The suppression of labor rights is one of five ways in which China has become more repressive, according to the 2016 report of the bipartisan U.S. Congressional-Executive Commission on China (CECC), released Thursday morning.
The findings coincide with a new report from the United Nations which states that rights to freedom of peaceful assembly and of association are essential to “the realization of both democracy and dignity, since they enable people to voice and represent their interests, to hold governments accountable and to empower human agency.”
The new global economic order has had a profound impact on workers’ ability to exercise their rights to freedom of peaceful assembly and of association, the report adds:
Labor’s traditional tools for asserting rights – trade unions, strikes, collective bargaining and so on – have been significantly weakened across the globe. The majority of the world’s workers find themselves excluded from national legal protective frameworks, while some are not even defined as “workers.” This situation has left vast swathes of the world’s labor force unable to exercise their fundamental rights to associate or assemble, and without access to remedies when their rights are violated.
Moreover, labor’s traditional tools for asserting rights – trade unions, strikes, collective bargaining and so on – have been significantly weakened across the globe, effectively allowing the global supply chain to override sovereign democracy, the report continues:
Without assembly and association rights, workers have little leverage to change the conditions that entrench poverty, fuel inequality and limit democracy…. States’ failure to enforce laws and regulations has strongly contributed to the inability of workers to exercise their assembly and association rights. Without any realistic legal or democratic political recourse, workers are condemned to a new poverty.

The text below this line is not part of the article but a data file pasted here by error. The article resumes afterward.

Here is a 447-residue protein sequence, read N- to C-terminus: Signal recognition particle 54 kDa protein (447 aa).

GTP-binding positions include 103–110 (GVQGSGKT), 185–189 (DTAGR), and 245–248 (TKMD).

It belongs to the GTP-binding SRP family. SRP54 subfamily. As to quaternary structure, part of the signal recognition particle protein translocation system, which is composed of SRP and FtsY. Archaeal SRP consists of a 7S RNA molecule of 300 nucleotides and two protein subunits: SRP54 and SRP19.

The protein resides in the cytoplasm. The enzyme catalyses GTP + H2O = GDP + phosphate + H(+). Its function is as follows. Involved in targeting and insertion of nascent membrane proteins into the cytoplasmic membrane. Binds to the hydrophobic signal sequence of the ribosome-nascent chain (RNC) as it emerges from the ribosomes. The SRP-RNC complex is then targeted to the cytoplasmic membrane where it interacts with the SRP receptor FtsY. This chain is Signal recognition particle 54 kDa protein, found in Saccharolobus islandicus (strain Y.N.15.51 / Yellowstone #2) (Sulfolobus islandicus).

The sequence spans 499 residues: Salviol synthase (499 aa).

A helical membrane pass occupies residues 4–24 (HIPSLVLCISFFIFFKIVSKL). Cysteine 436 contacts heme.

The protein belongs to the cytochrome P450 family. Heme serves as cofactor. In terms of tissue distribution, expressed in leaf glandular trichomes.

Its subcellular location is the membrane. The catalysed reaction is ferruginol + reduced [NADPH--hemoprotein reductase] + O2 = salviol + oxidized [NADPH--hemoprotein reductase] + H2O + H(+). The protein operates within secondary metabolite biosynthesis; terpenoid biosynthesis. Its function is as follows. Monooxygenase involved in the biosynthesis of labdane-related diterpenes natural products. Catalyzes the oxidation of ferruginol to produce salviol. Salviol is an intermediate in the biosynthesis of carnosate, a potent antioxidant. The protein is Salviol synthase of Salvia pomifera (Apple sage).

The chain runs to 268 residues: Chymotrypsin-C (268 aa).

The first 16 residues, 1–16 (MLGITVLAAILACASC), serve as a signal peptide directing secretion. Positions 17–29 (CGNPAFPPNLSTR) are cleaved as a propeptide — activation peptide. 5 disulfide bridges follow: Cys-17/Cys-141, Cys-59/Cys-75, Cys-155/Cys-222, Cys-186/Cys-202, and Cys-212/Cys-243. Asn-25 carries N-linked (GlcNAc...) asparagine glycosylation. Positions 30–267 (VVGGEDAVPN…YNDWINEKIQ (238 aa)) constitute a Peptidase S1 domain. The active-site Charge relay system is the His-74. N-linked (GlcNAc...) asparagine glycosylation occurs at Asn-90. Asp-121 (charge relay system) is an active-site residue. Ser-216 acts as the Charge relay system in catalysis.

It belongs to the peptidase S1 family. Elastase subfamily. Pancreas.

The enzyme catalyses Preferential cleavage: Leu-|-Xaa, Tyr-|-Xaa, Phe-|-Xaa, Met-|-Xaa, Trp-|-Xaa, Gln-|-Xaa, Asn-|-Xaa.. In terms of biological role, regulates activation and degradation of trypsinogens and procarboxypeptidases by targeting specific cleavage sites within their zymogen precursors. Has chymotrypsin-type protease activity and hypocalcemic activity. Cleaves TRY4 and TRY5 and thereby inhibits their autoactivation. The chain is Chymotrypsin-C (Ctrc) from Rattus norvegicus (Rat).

“The report sends a strong, clear message that labor rights are worker human rights and are central to sustainable development, democracy, human rights and fair economies–and that they are under attack globally,” said Shawna Bader-Blau, Executive Director of the Washington-based Solidarity Center. “[Special Rapporteur Maina] Kiai’s report emphasizes the many different ways workers are disenfranchised from their rights and what the global community (governments, employers, and civil society) needs to do about it.”
On October 21, following the official presentation of the report, human rights activists, trade unionists, representatives of UN agencies and other members of civil society will gather at UN headquarters in New York to discuss the report with Special Rapporteur Maina Kiai. The event is co-sponsored by the Solidarity Center, a core institute of the National Endowment for Democracy.